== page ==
Gold’s per-ounce price could top $1,000 this year, say some gold industry analysts. Meanwhile, as global demand set records in 2007, the precious metal’s current high-price and volatility poses “challenges” to the jewelry industry generally, and U.S. jewelry retailers specifically, says a new World Gold Council report.
“The real danger to jewelry demand [is] a period of prolonged volatility, especially at record high price levels, which may not allow consumers and trade buyers time to adapt to new levels,” the WGC says.
Some financial and gold industry analysts are suggesting that gold could top $1,000 within months. Merrill Lynch, one of the world’s leading financial managers and investment bankers, for example, has substantially increased its gold price forecast. This month, its analysts said they expect gold to average $925 per ounce this year and reach $1,000 in 2009 (up from former forecasts of $750 and $800, respectively). The Market Scan section of Forbes.com in late January suggested “an ounce could go as high as $1,250 this year,” while Ross Norman, director of London-based TheBullionDesk.com, said gold could pass the $1,000 mark by the end of this quarter.
Propelling gold’s rise ($940 in January) are several factors, say analysts, including record energy costs (especially oil), ongoing geopolitical tensions, the subprime/housing crunch, the weak U.S. dollar, and a possible recession in the United States, the world’s economic engine. These have pushed corporate and private investors into buying gold bullion, traditionally seen as “a safe store of wealth during times of economic turmoil,” says the WGC’s 2007 Gold Demand Trends report, released Wednesday.
The WGC report says worldwide demand for gold rose four percent (in tonnage) in 2007, reaching $79 billion, a 20 percent gain in value for the fourth consecutive record year. For jewelry usage specifically (70 percent of the world’s annual gold production, for both jewelry and watches) demand rose six percent (in tonnage) in 2007, and 22 percent in dollars terms, to $54 billion, also a record.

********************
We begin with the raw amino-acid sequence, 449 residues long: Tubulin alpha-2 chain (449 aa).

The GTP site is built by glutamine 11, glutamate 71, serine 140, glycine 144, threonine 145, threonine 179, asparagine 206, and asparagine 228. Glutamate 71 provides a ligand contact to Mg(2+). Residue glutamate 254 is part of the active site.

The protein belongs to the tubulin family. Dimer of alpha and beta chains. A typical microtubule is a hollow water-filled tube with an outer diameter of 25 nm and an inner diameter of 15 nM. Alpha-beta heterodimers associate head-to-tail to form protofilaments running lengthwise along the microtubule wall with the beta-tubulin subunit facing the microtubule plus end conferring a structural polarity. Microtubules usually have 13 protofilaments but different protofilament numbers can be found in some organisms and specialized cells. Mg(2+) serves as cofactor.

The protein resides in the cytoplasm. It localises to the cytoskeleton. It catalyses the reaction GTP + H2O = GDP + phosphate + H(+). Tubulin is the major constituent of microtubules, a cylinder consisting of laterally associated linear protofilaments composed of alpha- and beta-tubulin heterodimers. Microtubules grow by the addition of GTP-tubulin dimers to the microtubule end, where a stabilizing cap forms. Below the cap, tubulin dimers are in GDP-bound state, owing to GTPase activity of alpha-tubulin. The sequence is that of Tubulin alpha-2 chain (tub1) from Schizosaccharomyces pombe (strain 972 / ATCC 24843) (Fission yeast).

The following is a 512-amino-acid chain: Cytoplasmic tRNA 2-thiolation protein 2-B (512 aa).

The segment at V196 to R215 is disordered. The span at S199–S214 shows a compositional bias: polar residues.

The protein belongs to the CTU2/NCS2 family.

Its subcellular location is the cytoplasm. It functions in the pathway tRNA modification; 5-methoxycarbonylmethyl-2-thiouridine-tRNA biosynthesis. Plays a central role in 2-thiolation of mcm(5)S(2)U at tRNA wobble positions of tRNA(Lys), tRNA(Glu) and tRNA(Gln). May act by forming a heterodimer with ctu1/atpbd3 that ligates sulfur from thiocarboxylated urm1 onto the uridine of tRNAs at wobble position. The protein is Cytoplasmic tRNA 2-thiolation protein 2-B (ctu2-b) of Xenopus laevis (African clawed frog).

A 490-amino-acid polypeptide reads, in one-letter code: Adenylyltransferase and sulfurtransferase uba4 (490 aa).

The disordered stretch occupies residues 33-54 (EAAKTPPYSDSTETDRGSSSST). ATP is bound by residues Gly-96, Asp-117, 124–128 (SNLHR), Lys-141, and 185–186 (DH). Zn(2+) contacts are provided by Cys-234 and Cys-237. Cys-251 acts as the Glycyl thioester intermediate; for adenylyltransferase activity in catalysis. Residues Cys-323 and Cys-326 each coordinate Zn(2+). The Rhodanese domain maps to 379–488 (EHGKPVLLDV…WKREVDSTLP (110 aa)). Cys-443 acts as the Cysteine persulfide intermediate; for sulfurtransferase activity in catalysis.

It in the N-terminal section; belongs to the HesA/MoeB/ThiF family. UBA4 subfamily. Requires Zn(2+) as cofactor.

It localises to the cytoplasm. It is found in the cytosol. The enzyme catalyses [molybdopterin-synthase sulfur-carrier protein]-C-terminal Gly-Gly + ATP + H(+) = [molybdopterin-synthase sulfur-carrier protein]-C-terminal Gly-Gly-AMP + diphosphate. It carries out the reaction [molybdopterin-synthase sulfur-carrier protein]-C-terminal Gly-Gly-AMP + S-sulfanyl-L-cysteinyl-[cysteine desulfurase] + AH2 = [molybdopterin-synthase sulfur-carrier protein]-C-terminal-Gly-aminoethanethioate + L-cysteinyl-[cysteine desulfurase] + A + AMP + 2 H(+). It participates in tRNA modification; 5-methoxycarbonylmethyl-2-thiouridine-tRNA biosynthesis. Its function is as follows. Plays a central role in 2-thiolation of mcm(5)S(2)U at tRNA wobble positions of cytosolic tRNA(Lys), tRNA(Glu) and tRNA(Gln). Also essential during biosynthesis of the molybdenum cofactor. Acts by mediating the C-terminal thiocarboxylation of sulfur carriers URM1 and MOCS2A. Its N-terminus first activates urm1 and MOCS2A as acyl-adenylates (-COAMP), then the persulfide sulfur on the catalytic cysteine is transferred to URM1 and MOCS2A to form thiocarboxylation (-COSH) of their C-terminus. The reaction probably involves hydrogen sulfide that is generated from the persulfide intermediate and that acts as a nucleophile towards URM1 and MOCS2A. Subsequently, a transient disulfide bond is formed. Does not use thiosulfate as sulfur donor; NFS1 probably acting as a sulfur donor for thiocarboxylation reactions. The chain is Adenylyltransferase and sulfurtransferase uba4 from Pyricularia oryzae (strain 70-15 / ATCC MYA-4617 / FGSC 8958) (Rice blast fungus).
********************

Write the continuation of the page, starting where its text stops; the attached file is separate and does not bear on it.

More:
However, WGC says “rising and volatile” gold prices in 2007’s fourth quarter punctured the first three quarters of growth. Overall demand fell 17 percent (in tonnage), though dollar value rose seven percent, setting a new quarterly record. (The impact of high gold is felt most acutely in India, the world’s largest gold buyer, where demand fell 64 percent in 2007’s last quarter, after 40 percent growth over the first nine months.) For jewelry alone, world demand in 2007’s last quarter dropped 17 percent (in tonnage), though it rose six percent in dollars.
In the United States specifically, (now the world’s third largest gold buyer, surpassed by China in second), “a weak economy, poor retail environment and record [gold] prices” says the WGC dented 2007 jewelry demand, which fell 14 percent. In the fourth quarter alone, gold fell 17 percent in tonnage, but rose six percent in value.
The impact of higher-priced gold on jewelry pricing and demand is most apparent in the least expensive, so-called “lower value segments of the market,” says the WGC. There, it appears “and affordability’ mark [i.e., buyer purchase resistance] has been reached.” However, though the high-end of the U.S. jewelry market was “more resilient” to the downturn in 2007’s fourth quarter sales than the mass market, “even luxury brands experienced a lackluster Christmas season,” it notes.
Don’t expect change soon, suggests the WGC report. Overall, “continued volatility at record high prices is posing challenges to the jewelry industry.
“We’ve entered a period of challenging trading conditions in the gold market, which have heavily impacted consumer demand for gold, especially in the jewelry and retail investment sectors,” says James Burton, WGC chief executive officer.
In the U.S. market specifically, “Initial indications suggest that imports of gold jewelry fell considerably in 2007,” says WGC’s report, “and the outlook for jewelry demand in the year ahead is pessimistic as retailers—already experiencing tough economic conditions—find it difficult to keep pace with the gold price.”
What’s needed, say WGC officials, is a return to stability in gold pricing, because “the trade and consumers are hesitant to commit to purchasing gold jewelry while the price position remains both high and unstable.” When. And if, that happens in the near future, says the WGC, “buyers will adjust to the new price and demand will return”—though if current price levels remain, “there would be a noticeable decline in demand from , just as there was between 2005 [the last time gold spiked significantly] and 2007.”